Jump to content


  • Content Count

  • Joined

  • Last visited

  • Feedback


Community Reputation

31 Excellent

About Murray_Calavera

  • Rank
    Rank: RB25DE

Profile Information

  • Gender

Previous Fields

  • Car(s)
    33gtst, nb8a, boosted swift

Recent Profile Visitors

The recent visitors block is disabled and is not being shown to other users.

  1. I'd be surprised if you could get T2's for the front, might be able to get them for the back though. If you want better advice, we'll need to know what you use the car for
  2. You seem to be scared of undoing those 4 bolts. You also seem to have hit a road block. My advice would be, remove the bolts. You might find it helps. If it doesn't, you'll be surprised that you can do them back up. Don't be scared to have a go and try things. If your paranoid, take lots of photos and put the parts/bolts into resealable plastic bags and label them.
  3. You say you've unbolted everything but in the picture there are still many bolts? Go forth and remove bolts, this should be a very simple job.
  4. Seeing as your going rebuild at this stage and posted earlier that you're trying to do it on the cheap, just remember the 'rebuild kit' is only a small part of your upcoming expenses. I'd get these things quoted up before you start - * Engine cleaning * Crack testing, block, rods, pistons (seeing as you plan to reuse these) * Bore/hone, with torque plate if you prefer * Re-surfacing the block * Any crank work required, grind/linish * Balancing * Servicing the head I wouldn't be surprised if you dropped $2,000 at the machine shop. Also be prepared to replace parts that you didn't expect to replace. Old hoses, snapped bolts, various other worn connectors etc. You get the idea. It all adds up, I wouldn't be surprised if the whole job ran you $5,000 with you doing all the labour you can, pulling the motor, stripping it, assembly and installation. I'm guessing you have all of the tools required to build an engine, if not factor that into the overall cost of the engine build as well. In the end the hardest part of sticking to the budget might be avoiding the, 'I'll just do this one thing..." Maybe you want to put a set of studs in it or maybe you want to use ACL bearings, or a metal head gasket... it's a slippery slope my friend lol. My 1 thing would be to put a set of rocker arm stoppers in while you're there. Good luck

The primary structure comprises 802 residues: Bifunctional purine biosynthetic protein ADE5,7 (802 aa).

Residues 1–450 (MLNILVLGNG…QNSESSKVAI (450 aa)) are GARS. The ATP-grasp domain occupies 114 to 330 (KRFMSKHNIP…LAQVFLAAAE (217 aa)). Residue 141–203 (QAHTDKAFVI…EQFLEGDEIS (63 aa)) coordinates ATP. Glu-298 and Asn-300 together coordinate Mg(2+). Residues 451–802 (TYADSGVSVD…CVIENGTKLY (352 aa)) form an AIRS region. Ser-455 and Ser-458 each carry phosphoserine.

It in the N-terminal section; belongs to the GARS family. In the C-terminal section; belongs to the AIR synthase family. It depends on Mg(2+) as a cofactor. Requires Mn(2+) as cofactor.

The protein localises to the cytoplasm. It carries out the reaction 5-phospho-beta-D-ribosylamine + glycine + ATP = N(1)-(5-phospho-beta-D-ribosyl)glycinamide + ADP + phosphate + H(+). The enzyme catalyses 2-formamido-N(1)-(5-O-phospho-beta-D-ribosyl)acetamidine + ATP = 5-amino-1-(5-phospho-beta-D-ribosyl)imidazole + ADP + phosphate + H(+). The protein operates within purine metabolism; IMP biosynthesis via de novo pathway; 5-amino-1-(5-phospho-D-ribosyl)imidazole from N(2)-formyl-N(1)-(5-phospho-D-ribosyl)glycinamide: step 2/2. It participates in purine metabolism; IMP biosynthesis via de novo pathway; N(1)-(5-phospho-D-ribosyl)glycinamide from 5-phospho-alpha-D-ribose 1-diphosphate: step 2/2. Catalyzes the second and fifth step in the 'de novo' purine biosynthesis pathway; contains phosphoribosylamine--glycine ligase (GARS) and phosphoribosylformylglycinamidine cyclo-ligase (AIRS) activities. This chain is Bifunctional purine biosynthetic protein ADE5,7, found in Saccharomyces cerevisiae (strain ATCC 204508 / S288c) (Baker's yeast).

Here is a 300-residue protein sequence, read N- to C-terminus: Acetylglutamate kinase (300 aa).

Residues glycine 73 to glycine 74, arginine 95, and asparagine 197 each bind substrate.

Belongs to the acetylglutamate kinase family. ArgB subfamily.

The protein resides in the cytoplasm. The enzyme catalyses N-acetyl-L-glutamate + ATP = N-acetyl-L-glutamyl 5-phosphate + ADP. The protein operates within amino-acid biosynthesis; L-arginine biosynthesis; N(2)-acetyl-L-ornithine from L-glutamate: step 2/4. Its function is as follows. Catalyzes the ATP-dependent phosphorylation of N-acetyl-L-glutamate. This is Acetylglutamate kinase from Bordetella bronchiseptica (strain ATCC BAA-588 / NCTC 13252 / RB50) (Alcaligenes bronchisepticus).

5. Add a turbo to make use of all the extra fuel
  6. My local Nissan dealership is actually really good, no issues with getting parts in... but it's pretty rare I end up ordering anything through there https://jp-carparts.com Getting parts from Japan has always been below cost price from the local dealership, obviously they can't sell something below cost price so any big purchase is coming from Japan and I'll wait the extra few days for the parts. I also use Kudos and Justjap, but for big purchases sometimes it's worth waiting a few extra days
  7. Depends on how much 'common sense' you want to apply. So you can start with the easy one, it will be cheaper to buy a turbo car rather then converting yours. So that leaves it to, how much do you love your current car? My swift is on it's, 3rd engine rebuild, 7th gearbox, etc... you get the idea. It does not make financial sense to do this but I love it and won't let it go. I'm sentimental about cars, my vote is convert it - but go full mental when you do. Eg when you drop the motor in, make sure its forged. When you upgrade the brakes, throw on some 6 pot fronts and 4 pot rears. Try to avoid using any stock turbo skyline parts and go to what the turbo guys are upgrading to and skip the middle step.
  8. I'm not prepared to give up on the anti lag dream. Also, I tune my car myself and it's something I want to learn to setup. I'm not saying I'm going to hit the anti lag at every set of lights, it's going to be used sparingly with common sense in mind.
  9. Hi all, I did a bit of googling and couldn't find anything about when it makes sense to update the exhaust valves to Inconel? My engine build is quickly getting out of hand with all of the, 'while I'm at it I'll also do...' I'm thinking of putting in a set of Supertech valves because I'd like the option of running anti-lag and want it to be as safe as possible. I'm thinking those valves will do a better job of handling the higher exhaust temps. I'm already doing new springs, cams, lifters, all service items - should I add new valves to the list as well? They aren't cheap at around $1,200, so I want to be confident it's money well spent. Cheers.
  10. What spring are you planning to swap to and what max boost are you chasing?
  11. Plynx, do you have a catch can hidden under there? Looks super sexy. I need to sort out my catch can setup
  12. ooo details on the oil catch can/intake cover please
  13. I never said anything bad about Plastigauge. I'd like to for example, check the bores for size, roundness and taper. I can't see me doing that with anything other then a bore gauge. Decent bore gauges go for around $600ish? Then I'll need a set of mic's, so another $400ish? It's starting to add up real quick. Say I want to use a rod bolt stretch gauge, that's another $350ish? I'd call these tools specialist tools, along with ring cutters, angle gauges, magnetic deck bridge, magnetic base dial gauge etc etc. Some of these are quite affordable but it all adds up. Maybe they aren't 'specialist tools' but that's the sort of thing I'm referring to. Hopefully you can see where I'm coming from and tool hire would make a lot more sense for me in this position. I guess I'll keep sniffing around for a hire shop, if not I'll make do with what I have.
  • Create New...